Social structures are powerful cultivators of thought and desire. Far from being independent thinkers and autonomous individuals, human beings are trained to think in certain ways by the habitual activities which they perform, activities to which they are compelled by the necessities of living in certain social structures. Social structures provide very limited sets of options to individuals who inhabit them, in terms of life-activity and life-style. There are certain activities which are imperative for anyone who wishes to live functionally in a society. In the social structure of modern consumer capitalism, it is imperative that most people engage in the activity of buying things. In order to do this, it is imperative that they be employed. Under the social structure of capitalism, in other words, it is imperative that most people participate in the markets which constitute capitalist society.
A market is, in fact, a specific form of social structure. In capitalist society, it is the market which defines many of the social relations into which people enter with each other. Capitalism makes people market dependent. Consequently, it is more and more difficult for people to conceive of ways of relating to other people, and ways of giving and receiving benefits to and from other people, outside of the market relation and its constituent activities of buying and selling. As a buyer, one engages in relations with a seller, as a seller, only to the degree that that person has a good to offer you in exchange for your money. In this late capitalistic phase, one relates to so many sellers that it is almost impossible to cultivate any relationship with them that extends beyond the mere market transaction: they are all, equally, reduced to useful sources of the necessities and conveniences of life. Likewise, a seller relates to the buyer only insofar as he may receive money from the buyer; and he relates to so many buyers that it is impossible to cultivate a meaningful relationship with any of them, except perchance by accident. In and of itself, isolated from other kinds of social structures, the market relation does not encourage close relationships between people; rather, it isolates them. The psychological effects are profound: people begin to think that they are alone in the world; they begin to think of each other as mere buyers and sellers, not as friends; they begin to suspect that other people are out to profit off of them; they begin to desire not to cultivate friendships with others.
Moreover, it becomes difficult to conceive of receiving goods other than those conventionally offered by the market itself, or offered by the most available and most powerful sources on the market. To the extent that such unconventionally offered goods are available, their acquisition and use appears difficult and not worth the trouble. The market is of such a form that non-market alternatives take much more effort to acquire; and even within the market, those alternatives which are less available — have less of a monopoly on the market — also take more effort to acquire, or they are more expensive, etc. Consequently, consumers begin to think that those alternatives are worthless; they even begin to think that the only options that are really good for them, even objectively, are those which are conventionally available on the market; they cease to even care about what is objectively good for them, but care only about what is easy or convenient.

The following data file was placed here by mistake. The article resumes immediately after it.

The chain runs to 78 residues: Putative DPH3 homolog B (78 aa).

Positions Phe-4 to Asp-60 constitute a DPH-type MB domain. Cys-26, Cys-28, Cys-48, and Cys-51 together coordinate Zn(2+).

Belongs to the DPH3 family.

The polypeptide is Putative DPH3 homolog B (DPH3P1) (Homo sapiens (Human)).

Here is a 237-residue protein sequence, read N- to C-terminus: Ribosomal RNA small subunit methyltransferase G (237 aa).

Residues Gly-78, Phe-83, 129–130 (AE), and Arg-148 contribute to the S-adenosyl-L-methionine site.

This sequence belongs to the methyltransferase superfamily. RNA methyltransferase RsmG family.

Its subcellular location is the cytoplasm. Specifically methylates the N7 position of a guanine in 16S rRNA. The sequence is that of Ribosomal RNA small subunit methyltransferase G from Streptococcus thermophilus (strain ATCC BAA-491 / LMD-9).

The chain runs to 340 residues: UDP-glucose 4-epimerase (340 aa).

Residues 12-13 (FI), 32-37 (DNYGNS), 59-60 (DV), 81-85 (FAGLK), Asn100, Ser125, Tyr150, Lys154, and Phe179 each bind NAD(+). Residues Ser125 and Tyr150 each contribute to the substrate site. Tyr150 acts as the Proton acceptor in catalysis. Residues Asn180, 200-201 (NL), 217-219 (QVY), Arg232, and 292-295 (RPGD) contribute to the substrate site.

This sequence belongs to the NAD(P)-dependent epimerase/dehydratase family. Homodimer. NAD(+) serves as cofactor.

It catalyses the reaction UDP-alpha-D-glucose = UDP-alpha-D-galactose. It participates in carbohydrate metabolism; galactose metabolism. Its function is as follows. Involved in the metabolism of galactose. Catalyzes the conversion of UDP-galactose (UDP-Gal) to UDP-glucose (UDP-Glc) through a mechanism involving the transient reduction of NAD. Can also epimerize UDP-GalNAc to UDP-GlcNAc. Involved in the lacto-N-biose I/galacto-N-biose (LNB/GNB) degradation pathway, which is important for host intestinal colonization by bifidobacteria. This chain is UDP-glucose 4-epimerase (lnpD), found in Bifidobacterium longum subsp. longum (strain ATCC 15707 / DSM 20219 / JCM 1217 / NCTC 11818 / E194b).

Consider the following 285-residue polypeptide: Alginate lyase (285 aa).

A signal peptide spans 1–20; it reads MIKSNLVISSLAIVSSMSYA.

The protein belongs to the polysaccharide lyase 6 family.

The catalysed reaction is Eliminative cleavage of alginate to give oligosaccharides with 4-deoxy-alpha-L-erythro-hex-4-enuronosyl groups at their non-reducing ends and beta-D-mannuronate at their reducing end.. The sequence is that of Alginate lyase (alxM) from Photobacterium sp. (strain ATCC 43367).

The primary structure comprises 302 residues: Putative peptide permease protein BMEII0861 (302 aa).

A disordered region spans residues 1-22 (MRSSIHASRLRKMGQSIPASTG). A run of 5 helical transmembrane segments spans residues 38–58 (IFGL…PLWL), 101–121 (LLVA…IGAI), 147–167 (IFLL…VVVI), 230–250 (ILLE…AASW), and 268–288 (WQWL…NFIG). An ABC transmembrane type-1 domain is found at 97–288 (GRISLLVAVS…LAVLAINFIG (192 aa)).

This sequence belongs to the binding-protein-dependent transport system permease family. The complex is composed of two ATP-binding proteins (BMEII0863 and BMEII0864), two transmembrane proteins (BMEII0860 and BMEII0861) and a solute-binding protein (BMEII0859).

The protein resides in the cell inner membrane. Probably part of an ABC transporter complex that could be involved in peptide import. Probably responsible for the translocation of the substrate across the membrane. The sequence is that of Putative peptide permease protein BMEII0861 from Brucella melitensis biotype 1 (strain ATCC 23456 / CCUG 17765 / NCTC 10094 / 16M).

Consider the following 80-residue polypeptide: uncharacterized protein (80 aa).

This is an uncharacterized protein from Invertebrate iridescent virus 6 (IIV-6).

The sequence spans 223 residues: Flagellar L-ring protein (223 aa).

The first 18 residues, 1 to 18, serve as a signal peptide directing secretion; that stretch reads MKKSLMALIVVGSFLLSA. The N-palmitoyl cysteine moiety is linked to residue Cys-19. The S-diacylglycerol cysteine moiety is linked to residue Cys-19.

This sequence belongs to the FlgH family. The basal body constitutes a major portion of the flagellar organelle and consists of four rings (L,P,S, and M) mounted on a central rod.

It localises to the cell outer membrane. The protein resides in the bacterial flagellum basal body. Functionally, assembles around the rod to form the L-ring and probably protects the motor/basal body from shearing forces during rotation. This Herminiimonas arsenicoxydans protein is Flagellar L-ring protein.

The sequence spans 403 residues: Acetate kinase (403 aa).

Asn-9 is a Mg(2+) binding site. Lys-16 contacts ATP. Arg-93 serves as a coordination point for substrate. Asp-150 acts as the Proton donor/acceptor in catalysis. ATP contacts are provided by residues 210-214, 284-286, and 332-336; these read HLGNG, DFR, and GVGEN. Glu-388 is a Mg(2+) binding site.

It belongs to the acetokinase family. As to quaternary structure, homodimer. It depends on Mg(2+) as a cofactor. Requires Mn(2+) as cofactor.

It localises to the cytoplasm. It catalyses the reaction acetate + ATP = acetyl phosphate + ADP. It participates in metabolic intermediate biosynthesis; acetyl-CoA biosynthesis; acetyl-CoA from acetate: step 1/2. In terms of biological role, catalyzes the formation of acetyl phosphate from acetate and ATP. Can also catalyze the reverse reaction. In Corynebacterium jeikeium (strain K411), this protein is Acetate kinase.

Capitalism isolates people not only from each other and from their communities, but also from nature as a source of the goods which they may enjoy for their real benefit. In such isolation, people tend to regard their friends and their goods as scarce. Apart from community with people, and apart from immersion in nature, the awareness of abundance disappears — even as the capitalist economy boasts that it has created more consumer goods than any society before it.
This effect is particularly acute in areas such as nutrition and health. The food, pharmacy, and health industries are among the most powerful in the market, as they provide some of the most basic and necessary goods for human existence. Industrial agriculture has claimed such a monopoly on the production of food that few people now have the experience of cultivating nature, or even cooking their own meals. Much less do they know what sorts of foods they must consume in order to live healthily. Instead, most people are entirely dependent upon the market for their source of nutrition; and the goods available on the market are crafted with a very specific intent: profit. Companies routinely adulterate their food offerings by means of sugars and other addictive substances, in order to accelerate consumption and maximize profits. In the meantime they are destroying the health of their customers as well as the natural environment. In America especially, where industrial food production has entirely taken over, there is an unprecedented crisis of obesity and diabetes that is caused and exacerbated by the marketed goods which constantly bombard consumers on a daily basis.
Some consumers are, of course, able to muster the courage and energy to seek out healthier options and live more sustainable lifestyles, in the midst of a market society which constantly pressures them to give in to the status quo. Some are able to rediscover the lifestyle options that are offered, not simply by the market, but by the natural environment itself. Moreover, in the midst of an artificial market society, a few smaller markets exist that successfully manage to serve, rather than obscure, the aims of really harnessing the bounties of nature, unmodified by artificial interference in natural processes. Some small agricultural communities exist which consciously aim to facilitate the cultivation of a way of life that is closer to nature, drawing its goods more directly from the earth and its abundance, rather than being subject to the necessity of acquiring of all things from the corporations that dominate market society.